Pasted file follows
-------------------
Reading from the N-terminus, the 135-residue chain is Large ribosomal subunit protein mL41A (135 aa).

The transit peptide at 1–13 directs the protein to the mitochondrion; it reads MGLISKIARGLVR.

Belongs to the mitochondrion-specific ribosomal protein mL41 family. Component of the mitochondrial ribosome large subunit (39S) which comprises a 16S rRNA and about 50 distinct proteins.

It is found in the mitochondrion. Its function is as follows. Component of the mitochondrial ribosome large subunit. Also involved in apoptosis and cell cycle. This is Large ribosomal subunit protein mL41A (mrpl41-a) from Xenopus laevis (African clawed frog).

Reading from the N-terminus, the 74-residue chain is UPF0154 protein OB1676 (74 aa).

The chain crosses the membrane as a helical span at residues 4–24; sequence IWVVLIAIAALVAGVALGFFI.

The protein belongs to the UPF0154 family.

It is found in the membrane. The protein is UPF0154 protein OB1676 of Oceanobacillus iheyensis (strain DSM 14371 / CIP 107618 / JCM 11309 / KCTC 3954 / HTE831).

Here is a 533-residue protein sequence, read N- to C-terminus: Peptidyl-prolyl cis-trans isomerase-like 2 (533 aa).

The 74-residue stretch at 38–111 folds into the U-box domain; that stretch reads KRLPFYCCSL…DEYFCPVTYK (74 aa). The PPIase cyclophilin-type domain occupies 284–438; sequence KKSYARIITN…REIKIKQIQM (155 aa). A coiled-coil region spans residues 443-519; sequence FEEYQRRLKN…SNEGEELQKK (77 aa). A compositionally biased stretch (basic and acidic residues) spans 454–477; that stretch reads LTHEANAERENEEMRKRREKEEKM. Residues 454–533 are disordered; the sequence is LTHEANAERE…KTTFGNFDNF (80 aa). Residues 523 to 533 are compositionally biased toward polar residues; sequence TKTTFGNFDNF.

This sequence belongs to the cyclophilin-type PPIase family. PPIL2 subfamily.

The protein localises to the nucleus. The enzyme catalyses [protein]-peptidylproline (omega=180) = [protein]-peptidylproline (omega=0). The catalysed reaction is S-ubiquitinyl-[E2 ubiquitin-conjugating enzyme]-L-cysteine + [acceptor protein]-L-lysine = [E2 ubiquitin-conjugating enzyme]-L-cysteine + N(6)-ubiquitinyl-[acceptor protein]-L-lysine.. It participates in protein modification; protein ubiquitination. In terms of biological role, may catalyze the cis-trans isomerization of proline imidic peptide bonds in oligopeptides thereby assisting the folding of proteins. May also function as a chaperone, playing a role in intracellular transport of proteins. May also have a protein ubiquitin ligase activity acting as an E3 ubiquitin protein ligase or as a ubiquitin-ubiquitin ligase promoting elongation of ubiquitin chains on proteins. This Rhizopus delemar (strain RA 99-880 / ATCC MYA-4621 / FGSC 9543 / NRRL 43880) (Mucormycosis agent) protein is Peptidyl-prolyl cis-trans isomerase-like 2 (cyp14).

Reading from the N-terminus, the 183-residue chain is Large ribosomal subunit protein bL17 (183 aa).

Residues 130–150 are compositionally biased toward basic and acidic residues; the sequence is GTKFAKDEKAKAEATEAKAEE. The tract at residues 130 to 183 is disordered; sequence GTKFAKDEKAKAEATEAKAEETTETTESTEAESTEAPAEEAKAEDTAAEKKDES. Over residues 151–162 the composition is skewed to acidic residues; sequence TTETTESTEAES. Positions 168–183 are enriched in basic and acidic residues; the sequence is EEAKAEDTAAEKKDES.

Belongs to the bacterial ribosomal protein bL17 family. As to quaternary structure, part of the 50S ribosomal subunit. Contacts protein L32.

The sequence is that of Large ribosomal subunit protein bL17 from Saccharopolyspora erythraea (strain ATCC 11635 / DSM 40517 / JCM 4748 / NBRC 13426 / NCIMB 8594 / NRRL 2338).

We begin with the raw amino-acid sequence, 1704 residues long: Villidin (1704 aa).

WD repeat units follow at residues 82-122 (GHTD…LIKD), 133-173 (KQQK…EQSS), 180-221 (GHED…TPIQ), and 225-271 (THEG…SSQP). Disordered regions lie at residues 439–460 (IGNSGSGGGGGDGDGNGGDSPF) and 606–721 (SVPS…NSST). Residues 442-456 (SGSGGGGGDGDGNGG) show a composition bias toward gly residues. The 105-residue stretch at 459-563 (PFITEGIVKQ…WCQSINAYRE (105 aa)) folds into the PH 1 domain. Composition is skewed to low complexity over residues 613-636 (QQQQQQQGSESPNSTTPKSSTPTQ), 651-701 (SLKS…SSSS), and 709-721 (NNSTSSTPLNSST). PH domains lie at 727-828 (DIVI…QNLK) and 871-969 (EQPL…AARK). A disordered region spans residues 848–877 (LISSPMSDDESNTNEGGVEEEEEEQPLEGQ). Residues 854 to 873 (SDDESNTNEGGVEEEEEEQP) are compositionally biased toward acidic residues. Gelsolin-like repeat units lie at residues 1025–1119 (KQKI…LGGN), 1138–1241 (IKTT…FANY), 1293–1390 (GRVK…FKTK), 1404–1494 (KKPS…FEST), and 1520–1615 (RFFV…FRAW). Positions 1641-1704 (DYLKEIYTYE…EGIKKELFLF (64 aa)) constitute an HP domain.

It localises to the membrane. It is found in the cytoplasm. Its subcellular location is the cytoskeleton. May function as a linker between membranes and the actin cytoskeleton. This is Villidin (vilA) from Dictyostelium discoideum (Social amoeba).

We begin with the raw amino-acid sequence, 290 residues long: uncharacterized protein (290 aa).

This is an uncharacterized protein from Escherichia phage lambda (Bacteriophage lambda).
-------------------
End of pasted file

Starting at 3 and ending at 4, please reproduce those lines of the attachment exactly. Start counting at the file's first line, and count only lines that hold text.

Belongs to the mitochondrion-specific ribosomal protein mL41 family. Component of the mitochondrial ribosome large subunit (39S) which comprises a 16S rRNA and about 50 distinct proteins.

It is found in the mitochondrion. Its function is as follows. Component of the mitochondrial ribosome large subunit. Also involved in apoptosis and cell cycle. This is Large ribosomal subunit protein mL41A (mrpl41-a) from Xenopus laevis (African clawed frog).